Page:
In 2011, in Australia alone, scammers took $209 million in 861,700 fraudulent credit and debit charge card transactions (according to the Australian Payments Clearing Association).
Protect yourself with knowledge
The most common ways scammers obtain your credit card details are:
- Computer security – remotely installing spyware on your computers so they can see the files you use, websites you visit and information you store.
- ATM or Shop Skimming – running your card through a false ATM reader loaded on top of the real ATM reader (or taking your card out the back of the shop to run it through a second device).
- Email or phone – tricking you into telling them your credit card number and your security code (the three-digit code on the back of your card), usually by pretending to be your bank or another company
- Card theft – if you lose or have your wallet / purse stolen.
- Unsecured websites – accessing details from your online shopping activities on unsecured sites.
What NOT to do:
- Never give your PIN to anyone.
- Never let anyone see you enter your PIN into an ATM (cover your hand).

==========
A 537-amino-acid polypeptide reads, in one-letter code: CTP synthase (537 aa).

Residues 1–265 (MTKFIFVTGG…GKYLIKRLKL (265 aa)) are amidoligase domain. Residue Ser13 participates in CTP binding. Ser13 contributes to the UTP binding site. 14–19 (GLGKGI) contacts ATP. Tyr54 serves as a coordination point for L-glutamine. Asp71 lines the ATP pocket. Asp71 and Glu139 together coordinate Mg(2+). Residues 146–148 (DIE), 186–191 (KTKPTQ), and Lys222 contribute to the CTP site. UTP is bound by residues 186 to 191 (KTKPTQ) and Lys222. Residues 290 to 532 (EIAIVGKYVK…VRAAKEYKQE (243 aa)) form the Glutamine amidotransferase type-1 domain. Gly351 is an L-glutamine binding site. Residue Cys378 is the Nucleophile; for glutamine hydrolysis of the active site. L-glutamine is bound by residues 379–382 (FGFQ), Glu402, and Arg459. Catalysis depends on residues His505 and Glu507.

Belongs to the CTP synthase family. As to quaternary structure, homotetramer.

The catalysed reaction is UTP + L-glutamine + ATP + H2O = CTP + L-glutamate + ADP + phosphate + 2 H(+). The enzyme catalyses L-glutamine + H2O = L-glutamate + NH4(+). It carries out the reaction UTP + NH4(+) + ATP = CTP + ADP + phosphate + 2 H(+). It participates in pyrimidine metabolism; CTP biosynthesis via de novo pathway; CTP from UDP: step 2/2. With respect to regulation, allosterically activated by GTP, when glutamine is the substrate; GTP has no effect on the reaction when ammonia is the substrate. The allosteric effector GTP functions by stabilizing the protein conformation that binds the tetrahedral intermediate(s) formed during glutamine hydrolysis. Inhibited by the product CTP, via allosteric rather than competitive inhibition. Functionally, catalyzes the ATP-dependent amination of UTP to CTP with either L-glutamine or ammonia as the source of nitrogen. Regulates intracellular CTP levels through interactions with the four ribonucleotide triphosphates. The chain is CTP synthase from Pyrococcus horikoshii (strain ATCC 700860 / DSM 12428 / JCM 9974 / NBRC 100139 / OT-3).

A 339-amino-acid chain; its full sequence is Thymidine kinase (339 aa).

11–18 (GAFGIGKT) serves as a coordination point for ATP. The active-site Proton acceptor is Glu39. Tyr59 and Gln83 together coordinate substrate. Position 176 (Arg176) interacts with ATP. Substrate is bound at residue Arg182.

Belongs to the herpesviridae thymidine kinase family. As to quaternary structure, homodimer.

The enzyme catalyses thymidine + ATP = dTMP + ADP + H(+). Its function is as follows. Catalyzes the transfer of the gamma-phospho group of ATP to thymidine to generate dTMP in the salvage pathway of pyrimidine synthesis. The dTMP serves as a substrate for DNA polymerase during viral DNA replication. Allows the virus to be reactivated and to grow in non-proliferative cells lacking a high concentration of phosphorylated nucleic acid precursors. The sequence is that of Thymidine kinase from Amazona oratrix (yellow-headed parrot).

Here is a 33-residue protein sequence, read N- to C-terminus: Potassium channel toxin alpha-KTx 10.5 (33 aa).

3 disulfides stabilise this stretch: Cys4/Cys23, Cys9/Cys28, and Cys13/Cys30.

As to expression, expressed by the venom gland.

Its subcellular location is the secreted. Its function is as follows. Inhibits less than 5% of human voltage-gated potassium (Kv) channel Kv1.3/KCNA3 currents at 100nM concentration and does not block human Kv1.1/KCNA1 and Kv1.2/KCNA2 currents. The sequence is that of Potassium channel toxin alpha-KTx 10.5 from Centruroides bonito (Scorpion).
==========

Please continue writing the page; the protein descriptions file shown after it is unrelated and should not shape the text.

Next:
- Never give out personal, credit card or online account details to a caller on the phone unless you made the call.
- Never use computers in libraries or internet cafes for your online banking.
- Never give out personal, credit card or online account details in response to an email.
What to do:
- Choose passwords that would be difficult for others to work out.
- Have up-to-date anti-virus software installed on your computer.
- Be wary of opening emails from unknown senders.
- Be wary when installing applications onto your phone. The latest mobile phone scammers send you applications designed to download malicious software and steal bank account details.
- Check your bank account statements regularly. If there are any purchases you cannot account for, report them to your bank.
Think You Have Been Scammed?
• Report it to your bank.
• File a police report.
• Get a copy of your credit report – check that no-one is using your name to borrow money or run up debts.
• Warn your family and friends.
What are your thoughts?
Are you concerned about credit card scams? Did we leave anything out? Is there anything else you’d like to know about fraud? Do you have any other credit card questions?